Opening Screen

The first time you launch Intonation Station, you’ll see the Intonation Tab, with a blank chart. The chart shows the default settings for the Instrument Key (C), and the Temperament (Equal). These can be changed in the Settings tab at any time, so let’s leave them unchanged for now.

Creating your first Intonation Profile

For instant results, it’s best to start with a simple scale. Warm up your instrument if necessary, then press Start.

Note: The first time you press Start, you may be prompted for permission to use your device’s microphone. Press Yes or OK to give permission – Intonation Station can’t map your intonation if it can’t hear you!

Play a simple scale of C Major two or three times, using long, separated notes. Make sure there is no loud background music or music. A bar appears showing each note you’ve completed. If you play with vibrato, Intonation Station will measure the average tuning for that note. When you’ve finished playing, press Stop.

 

In this example, I played a scale of C twice on a clarinet. The Intonation Profile Chart now shows grey bars showing the average tuning of each pitch, and some yellow ‘I’ bars, which shows the range of tuning for each pitch. Below, we see the pitch name, and a number showing which octave I played.

More on all this soon, but wait: The note names are wrong! I played a scale of C, but it’s showing up as as scale of B♭!

Setting the Instrument Key

If you sang, or played your scale on a flute or violin, the note names displayed would be the ones you played. But if you played on, say, a trumpet, clarinet or saxophone, different ones will be displayed because these instruments are not in Concert Pitch. For example, a Tenor sax is in B♭, while an alto sax is in E♭.

Since I played on a clarinet in B♭, I need to tell Intonation Station my instrument’s key so that the note names match the ones I played. Just press the ‘Key:C’ in the top-right corner, then select your instrument’s key:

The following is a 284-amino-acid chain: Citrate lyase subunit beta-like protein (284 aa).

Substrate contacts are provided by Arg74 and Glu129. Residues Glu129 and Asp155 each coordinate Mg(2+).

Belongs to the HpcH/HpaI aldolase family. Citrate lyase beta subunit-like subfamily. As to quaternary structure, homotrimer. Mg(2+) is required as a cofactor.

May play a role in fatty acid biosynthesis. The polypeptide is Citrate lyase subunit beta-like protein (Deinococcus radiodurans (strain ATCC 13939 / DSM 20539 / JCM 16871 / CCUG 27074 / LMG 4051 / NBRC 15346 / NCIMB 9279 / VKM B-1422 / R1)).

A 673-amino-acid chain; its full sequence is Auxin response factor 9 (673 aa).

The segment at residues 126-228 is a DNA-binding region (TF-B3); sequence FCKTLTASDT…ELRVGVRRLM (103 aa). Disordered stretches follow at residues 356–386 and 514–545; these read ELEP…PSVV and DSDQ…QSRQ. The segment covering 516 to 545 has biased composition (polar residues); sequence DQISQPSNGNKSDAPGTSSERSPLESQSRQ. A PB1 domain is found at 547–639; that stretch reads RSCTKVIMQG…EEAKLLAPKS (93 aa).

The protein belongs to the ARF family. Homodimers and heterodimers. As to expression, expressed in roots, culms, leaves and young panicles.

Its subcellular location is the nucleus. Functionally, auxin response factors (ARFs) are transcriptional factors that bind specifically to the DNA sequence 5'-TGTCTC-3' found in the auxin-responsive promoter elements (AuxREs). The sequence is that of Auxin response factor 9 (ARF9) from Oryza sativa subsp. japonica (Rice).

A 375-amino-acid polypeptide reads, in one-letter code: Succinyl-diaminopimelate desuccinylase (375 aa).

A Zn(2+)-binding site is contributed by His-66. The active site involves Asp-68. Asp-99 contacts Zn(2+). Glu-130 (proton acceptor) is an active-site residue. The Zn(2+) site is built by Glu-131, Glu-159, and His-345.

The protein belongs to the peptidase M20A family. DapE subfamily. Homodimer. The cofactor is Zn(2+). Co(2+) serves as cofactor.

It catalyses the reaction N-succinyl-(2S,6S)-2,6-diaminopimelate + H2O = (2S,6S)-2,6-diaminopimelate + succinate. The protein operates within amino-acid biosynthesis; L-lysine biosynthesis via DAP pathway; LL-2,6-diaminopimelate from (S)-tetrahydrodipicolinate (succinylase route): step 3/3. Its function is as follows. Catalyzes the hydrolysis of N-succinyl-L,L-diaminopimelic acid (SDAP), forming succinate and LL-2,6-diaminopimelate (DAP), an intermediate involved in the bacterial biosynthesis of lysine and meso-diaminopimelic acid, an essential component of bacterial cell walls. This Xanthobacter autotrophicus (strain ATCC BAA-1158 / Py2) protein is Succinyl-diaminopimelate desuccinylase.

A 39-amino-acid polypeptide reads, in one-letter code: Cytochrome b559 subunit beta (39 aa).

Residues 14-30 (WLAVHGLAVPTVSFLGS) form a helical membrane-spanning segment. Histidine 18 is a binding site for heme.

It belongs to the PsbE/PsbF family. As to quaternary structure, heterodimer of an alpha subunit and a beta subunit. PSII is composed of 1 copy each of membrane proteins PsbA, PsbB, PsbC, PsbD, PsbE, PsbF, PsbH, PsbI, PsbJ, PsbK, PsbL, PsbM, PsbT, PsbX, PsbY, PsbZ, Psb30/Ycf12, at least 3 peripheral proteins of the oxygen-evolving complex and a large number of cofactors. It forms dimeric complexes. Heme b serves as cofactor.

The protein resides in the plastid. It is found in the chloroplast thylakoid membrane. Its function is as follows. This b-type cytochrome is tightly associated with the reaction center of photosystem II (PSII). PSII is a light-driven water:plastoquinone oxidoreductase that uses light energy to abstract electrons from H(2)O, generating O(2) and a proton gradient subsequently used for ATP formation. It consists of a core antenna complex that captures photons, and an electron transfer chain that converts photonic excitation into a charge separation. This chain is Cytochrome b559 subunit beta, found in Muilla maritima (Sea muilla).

Press ‘Back’. The Intonation Profile now displays the notes you played:

If you haven’t been able to display an Intonation Profile, take a look at Troubleshooting. Believe it or not, the intonation is very good in this example: All the pitches are within approximately 10 cents of the correct tuning. Don’t be surprised if your Intonation Profile shows much greater variation. It’s not uncommon for some notes to be up to 40 cents sharp or flat on certain types of instrument.

Understanding the Intonation profile

Even this simple test can tell us a lot about our instrument and our playing.

Let’s take a look at the chart first. The grey bars show the average tuning of each pitch, and the yellow ‘I’ bars show the sharpest and flattest tuning for that pitch. Positive numbers are sharp, and negative numbers are flat.

Average tuning

We see that the intonation is very good for most pitches- just a few cents sharp and flat. However, G5 and B5 are consistently 10 cents sharp on this clarinet. This is due to physical compromises made in the instrument’s design. 10 cents is still pretty good – I don’t need to take my clarinet to the technician. Even so, when playing with piano accompaniment, I could pay extra attention to these pitches if I want to sound perfectly in tune, just relaxing my embouchure slightly on G5 and B5.

Consistency

From the yellow I bars, we can see that most pitches had good consistency – they had nearly the same tuning every time I played them. However, F5 and A5 varied a lot more. For example, I played A5 twice. The first time it was 7 cents sharp, and the second time it was 7 cents flat.